In certain modes of operation, the node controller 124 of a node 120 experiencing a failure may first attempt to store the failure data in system controller 140. As part of this process, the node controller 124 may determine whether communication with system controller 140 is possible.

Node controllers 124 and system controller 140 communicate with each other over a communication network 130, which may operate through a variety of techniques. For example, in certain implementations, node controllers 124 and system controller 140 may communicate via a virtual local area network established over Ethernet links. Various problems may prevent a node controller from communicating with system controller 140. For example, a communication error may result from communication hardware in a node controller, communication links, intervening hardware (e.g., a switch), and/or communication hardware in the system controller. Moreover, the system controller itself may be experiencing a failure.

If a node controller 124 handling a failure cannot communicate with system controller 140, the node controller may determine a node controller 124 in which to store the failure data. Each of node controllers 124 has associated memory 126, which could, for example, include RAM, ROM, and flash memory, and the node controller 124 handling the failure may store the failure data in its own memory or the memory of another node controller 124. Each node controllers 124 may, for example, have a small portion of its memory 126 (e.g., 1 Megabyte) designated for failure data, and the mapping of the failure data storage locations could be known to each node controller 124. The handling node controller may store the failure data in the portion of memory 126 of the identified node controller 124.

In particular implementations, for example, node controllers 124 may share a pointer that directs the node controllers regarding which node controller to store failure data in. Thus, the node controller handling a failure will be able to determine where to store the failure data. Moreover, the starting position may not necessarily be with the handling node controller.

Additionally, node controllers 124 may understand the amount of memory available for storing failure data in other node controllers 124. For example, the amount of memory available for storing failure data may be a configuration parameter, and a mapping algorithm using the node controller sequence identifier may be available in the node controllers as part of a standard code load. Thus, a handling node controller may send the appropriate amount of data to a storing node controller. Moreover, once the storing node controller is full, the handling node controller may direct additional failure data, if any, to another node controller. This may, for example, be accomplished by following a predefined progression. The handling node controller 124 may also continue to store failure data in successive node controllers 124 according to the progression. In certain situations, for example, the amount of failure data for one failure event may be enough to fill the allocated failure data storage of several node controllers 124. The node controllers may therefore act as a distributed buffer for storing the failure data. In certain implementations, however, the handling node controller may skip itself (e.g., if a catastrophic event is occurring).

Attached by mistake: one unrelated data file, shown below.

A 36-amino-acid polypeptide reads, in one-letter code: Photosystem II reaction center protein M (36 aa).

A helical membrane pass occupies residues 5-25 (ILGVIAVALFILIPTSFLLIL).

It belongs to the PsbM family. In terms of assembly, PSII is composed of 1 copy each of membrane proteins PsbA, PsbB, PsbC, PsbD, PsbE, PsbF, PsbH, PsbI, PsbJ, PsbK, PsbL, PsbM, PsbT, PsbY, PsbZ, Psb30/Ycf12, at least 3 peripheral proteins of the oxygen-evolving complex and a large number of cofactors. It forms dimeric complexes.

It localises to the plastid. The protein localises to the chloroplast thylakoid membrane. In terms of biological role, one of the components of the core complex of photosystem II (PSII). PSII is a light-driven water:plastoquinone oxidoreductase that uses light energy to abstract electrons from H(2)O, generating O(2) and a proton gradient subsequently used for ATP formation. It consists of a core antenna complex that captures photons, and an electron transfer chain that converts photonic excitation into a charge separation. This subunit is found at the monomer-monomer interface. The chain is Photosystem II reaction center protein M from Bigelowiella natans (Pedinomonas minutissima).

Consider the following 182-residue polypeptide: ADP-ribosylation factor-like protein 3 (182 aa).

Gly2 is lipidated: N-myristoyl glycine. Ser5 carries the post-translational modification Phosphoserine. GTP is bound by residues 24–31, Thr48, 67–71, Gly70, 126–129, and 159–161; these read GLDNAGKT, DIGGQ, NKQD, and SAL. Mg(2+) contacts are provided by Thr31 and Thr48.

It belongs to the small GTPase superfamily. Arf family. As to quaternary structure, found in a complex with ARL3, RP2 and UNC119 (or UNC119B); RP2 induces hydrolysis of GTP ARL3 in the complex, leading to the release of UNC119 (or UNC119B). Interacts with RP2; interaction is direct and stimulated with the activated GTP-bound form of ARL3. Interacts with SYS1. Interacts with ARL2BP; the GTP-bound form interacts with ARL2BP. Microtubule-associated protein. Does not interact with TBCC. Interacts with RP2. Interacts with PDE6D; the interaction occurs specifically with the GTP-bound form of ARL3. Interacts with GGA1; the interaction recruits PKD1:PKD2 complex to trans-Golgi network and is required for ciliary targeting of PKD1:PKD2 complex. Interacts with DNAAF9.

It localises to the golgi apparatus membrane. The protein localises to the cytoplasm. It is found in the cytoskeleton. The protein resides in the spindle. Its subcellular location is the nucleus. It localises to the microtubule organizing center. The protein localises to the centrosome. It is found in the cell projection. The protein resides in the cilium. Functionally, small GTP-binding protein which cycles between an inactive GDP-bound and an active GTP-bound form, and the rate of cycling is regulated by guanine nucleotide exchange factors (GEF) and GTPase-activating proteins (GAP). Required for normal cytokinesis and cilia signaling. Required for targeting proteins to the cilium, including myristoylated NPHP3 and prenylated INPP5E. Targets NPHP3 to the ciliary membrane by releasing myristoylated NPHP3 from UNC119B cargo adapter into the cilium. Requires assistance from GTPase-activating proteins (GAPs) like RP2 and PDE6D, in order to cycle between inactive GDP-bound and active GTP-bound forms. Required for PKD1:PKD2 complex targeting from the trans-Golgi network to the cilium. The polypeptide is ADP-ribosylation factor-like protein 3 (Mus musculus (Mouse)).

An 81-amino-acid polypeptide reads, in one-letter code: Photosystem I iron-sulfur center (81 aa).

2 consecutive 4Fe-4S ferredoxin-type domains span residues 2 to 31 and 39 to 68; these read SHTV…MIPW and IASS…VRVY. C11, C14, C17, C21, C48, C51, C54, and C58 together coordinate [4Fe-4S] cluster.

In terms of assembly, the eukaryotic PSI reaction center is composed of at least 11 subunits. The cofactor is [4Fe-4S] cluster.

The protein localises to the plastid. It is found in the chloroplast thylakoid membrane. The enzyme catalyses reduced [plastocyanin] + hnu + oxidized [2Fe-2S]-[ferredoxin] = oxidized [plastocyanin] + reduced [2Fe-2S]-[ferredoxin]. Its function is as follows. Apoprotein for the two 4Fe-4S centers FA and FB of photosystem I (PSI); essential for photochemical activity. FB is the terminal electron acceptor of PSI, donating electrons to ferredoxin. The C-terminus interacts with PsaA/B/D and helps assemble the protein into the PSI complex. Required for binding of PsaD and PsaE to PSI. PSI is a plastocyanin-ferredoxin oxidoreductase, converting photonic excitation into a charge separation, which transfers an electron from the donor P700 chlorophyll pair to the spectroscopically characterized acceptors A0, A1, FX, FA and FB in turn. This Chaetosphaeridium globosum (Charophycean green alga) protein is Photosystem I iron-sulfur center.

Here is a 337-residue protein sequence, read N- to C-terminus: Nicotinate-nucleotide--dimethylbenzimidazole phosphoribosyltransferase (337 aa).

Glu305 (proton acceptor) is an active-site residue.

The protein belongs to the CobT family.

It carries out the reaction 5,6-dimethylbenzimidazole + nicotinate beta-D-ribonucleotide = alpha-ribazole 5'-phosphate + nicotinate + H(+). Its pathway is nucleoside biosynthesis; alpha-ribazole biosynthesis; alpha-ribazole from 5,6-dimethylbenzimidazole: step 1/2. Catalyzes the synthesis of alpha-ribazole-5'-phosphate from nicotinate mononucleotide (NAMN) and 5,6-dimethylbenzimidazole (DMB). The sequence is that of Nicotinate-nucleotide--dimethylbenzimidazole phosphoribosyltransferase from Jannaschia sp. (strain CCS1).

In particular implementations, a handling node controller 124 may add an identifier to the stored failure data. For example, a time stamp could be added to each set of stored failure data. This can assist system controller 140 in making sure the failure data is assembled in the proper order. Moreover, it can assist in determining which failure data is associated with which failure event.

At a later point in time, system controller 140 may retrieve the failure data from the appropriate node controllers 124. For example, system controller 140 may retrieve the failure data when prompted by hardware management system 150, which could request the data based on an event (e.g., an error event in the hardware management system could trigger a service action that will query the system controller to retrieve available failure data). As another example, one or more node controllers 124 could trigger the availability of the failure data to an external client application, which could initiate the retrieval of the failure data.